The Logistics Sector in Nigeria
The logistics network in Nigeria is seen as complex and difficult to grasp due to the challenges and peculiarities of the Nigerian environment. It has made many individuals and businesses opt to outsource the logistics arm of their operations while concentrating on their core strength.
The crux for logistics is ensuring that products are delivered in the right quantities, to the correct location, in a cost-effective manner, at the right time. As easy as this may sound, statistics have shown that 67% of deliveries do not meet the above definition in Nigeria. This could be attributed to the global evolution of the traditional logistics structure and management framework, which has had little or no impact in the Nigerian market (e.g. tracking and real-time reporting). It can also be argued that certain factors have hampered digitisation in the supply chain. They include infrastructural issues, network challenges, poor regulation and ineffective digital solution in the Nigeria environment. Hence, the long-awaited disruption in the logistics and supply sector has not been able to revolutionalise the logistics industry in Nigeria.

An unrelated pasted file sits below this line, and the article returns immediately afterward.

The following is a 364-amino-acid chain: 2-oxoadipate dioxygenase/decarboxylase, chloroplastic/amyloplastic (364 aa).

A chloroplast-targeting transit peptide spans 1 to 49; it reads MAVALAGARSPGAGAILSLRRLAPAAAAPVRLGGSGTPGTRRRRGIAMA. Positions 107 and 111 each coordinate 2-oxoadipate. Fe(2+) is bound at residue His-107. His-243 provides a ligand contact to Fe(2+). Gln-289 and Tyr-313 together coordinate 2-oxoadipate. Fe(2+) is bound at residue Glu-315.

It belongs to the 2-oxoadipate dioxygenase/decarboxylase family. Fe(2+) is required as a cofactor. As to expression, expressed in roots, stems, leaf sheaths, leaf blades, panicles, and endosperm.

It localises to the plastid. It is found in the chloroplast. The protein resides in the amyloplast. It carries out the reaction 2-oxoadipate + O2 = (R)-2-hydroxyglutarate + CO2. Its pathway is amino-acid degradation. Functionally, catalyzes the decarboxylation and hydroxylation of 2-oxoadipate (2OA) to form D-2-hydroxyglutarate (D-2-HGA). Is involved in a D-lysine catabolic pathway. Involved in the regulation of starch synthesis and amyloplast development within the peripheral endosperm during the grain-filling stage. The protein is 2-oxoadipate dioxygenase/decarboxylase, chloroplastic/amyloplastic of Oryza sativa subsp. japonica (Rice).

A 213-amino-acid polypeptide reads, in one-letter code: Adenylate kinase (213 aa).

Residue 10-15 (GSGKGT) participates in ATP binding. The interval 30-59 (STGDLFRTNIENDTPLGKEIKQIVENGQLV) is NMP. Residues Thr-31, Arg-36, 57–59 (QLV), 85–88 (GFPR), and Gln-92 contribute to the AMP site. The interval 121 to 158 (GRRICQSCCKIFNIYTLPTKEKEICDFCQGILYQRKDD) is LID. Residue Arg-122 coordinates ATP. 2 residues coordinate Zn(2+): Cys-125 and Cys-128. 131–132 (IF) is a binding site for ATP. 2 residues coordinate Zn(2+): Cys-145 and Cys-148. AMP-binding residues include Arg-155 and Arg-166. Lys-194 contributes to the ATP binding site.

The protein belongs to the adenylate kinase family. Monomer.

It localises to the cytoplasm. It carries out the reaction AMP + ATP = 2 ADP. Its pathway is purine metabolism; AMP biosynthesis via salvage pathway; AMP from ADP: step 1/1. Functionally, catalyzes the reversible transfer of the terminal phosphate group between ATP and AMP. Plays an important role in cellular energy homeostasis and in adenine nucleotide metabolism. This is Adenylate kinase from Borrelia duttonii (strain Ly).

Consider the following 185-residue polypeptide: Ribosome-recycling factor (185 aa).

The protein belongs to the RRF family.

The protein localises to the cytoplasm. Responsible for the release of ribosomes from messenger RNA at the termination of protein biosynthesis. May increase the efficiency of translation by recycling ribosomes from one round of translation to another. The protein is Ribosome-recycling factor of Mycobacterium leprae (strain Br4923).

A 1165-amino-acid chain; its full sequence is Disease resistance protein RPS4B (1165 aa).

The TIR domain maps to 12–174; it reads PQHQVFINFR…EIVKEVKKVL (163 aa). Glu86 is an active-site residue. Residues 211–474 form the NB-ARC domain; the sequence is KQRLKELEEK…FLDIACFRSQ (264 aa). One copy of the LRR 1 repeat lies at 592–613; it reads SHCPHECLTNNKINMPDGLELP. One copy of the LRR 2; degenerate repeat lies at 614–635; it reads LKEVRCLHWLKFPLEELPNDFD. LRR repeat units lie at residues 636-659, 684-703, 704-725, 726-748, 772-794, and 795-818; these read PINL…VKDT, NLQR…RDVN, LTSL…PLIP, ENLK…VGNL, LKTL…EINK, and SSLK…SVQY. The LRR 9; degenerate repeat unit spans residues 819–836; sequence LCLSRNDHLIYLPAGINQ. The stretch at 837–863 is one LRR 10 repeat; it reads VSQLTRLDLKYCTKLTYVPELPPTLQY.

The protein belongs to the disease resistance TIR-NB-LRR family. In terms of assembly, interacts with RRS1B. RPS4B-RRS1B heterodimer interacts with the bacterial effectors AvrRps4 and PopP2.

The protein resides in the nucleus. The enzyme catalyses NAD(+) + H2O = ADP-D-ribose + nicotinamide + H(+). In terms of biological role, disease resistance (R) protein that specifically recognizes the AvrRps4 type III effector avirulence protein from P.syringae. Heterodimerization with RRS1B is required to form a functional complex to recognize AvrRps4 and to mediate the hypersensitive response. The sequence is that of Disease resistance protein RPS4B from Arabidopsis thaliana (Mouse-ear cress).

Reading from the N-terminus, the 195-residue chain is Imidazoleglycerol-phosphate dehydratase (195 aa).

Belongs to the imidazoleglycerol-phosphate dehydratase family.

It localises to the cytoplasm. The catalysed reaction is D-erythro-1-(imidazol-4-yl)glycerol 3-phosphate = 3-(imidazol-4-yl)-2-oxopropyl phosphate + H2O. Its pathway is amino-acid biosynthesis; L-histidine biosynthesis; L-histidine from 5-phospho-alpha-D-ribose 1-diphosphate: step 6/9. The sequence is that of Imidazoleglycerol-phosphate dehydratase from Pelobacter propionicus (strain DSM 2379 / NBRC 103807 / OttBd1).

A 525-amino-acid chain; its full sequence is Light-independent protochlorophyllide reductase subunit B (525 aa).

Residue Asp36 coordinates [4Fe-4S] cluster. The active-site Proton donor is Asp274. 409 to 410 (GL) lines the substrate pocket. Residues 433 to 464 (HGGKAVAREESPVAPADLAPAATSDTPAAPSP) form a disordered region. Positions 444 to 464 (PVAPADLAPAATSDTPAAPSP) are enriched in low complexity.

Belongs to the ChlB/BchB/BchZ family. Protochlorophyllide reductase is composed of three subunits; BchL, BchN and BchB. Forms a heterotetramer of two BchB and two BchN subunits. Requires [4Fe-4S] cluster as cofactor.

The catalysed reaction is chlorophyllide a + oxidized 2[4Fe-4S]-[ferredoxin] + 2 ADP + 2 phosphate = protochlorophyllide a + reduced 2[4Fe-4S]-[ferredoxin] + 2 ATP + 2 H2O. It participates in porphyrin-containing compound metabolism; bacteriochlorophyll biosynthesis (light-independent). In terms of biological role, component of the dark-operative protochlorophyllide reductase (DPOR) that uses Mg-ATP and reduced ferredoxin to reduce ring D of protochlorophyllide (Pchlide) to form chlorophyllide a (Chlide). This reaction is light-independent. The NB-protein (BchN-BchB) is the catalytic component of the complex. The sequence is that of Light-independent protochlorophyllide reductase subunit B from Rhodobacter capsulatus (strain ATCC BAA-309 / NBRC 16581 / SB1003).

According to a study carried out in 2019, the critical challenges for logistics operations in Nigeria include visibility, infrastructural decay, increasing customer demands dynamics, risk management, insecurity and cost optimisation. The competitiveness of logistics operations is determined by many different factors with attention to networks, knowledge management and environment. These components are either internal or external to the supply chain. They can be classified as belonging to the following realms of contributors to the functioning of the supply chain: Suppliers, Customers, Labour and Finance.
Nigeria businesses migrate goods and services across the entire nation; this is because each geopolitical zone specialises in a specific product due to their climate. Despite the importance of the logistics industry in the Nigerian economy, the focus on this sector is still insignificant. With the ever-growing demand, there is a limited number of large logistic companies that can meet this demand. In some cases, some industry does not have the right transportation infrastructure in place. A simple point in time will be the transportation of perishable goods from Maiduguri to Lagos, or Sokoto to Onitsha, on a regular truck as against a temperature-controlled truck.
To this end, there is a need for a massive investment in the logistics sector, and regulatory support is highly required to drive the desired improvement that will facilitate the long-awaited transformation in the Nigerian logistics environment.